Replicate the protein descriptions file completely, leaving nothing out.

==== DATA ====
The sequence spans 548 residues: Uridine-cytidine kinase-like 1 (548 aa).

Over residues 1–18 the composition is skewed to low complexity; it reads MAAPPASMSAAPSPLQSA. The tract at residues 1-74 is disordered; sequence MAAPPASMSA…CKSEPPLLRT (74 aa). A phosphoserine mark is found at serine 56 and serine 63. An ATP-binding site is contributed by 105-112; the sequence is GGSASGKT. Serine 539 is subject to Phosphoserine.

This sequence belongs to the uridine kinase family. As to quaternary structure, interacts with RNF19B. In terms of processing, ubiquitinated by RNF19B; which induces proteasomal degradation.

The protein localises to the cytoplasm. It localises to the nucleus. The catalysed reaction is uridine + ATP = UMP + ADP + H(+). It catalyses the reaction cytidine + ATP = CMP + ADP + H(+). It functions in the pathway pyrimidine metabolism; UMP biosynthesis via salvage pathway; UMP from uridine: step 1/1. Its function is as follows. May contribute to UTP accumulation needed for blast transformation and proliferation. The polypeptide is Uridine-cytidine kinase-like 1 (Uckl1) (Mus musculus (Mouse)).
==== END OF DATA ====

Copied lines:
The sequence spans 548 residues: Uridine-cytidine kinase-like 1 (548 aa).

Over residues 1–18 the composition is skewed to low complexity; it reads MAAPPASMSAAPSPLQSA. The tract at residues 1-74 is disordered; sequence MAAPPASMSA…CKSEPPLLRT (74 aa). A phosphoserine mark is found at serine 56 and serine 63. An ATP-binding site is contributed by 105-112; the sequence is GGSASGKT. Serine 539 is subject to Phosphoserine.

This sequence belongs to the uridine kinase family. As to quaternary structure, interacts with RNF19B. In terms of processing, ubiquitinated by RNF19B; which induces proteasomal degradation.

The protein localises to the cytoplasm. It localises to the nucleus. The catalysed reaction is uridine + ATP = UMP + ADP + H(+). It catalyses the reaction cytidine + ATP = CMP + ADP + H(+). It functions in the pathway pyrimidine metabolism; UMP biosynthesis via salvage pathway; UMP from uridine: step 1/1. Its function is as follows. May contribute to UTP accumulation needed for blast transformation and proliferation. The polypeptide is Uridine-cytidine kinase-like 1 (Uckl1) (Mus musculus (Mouse)).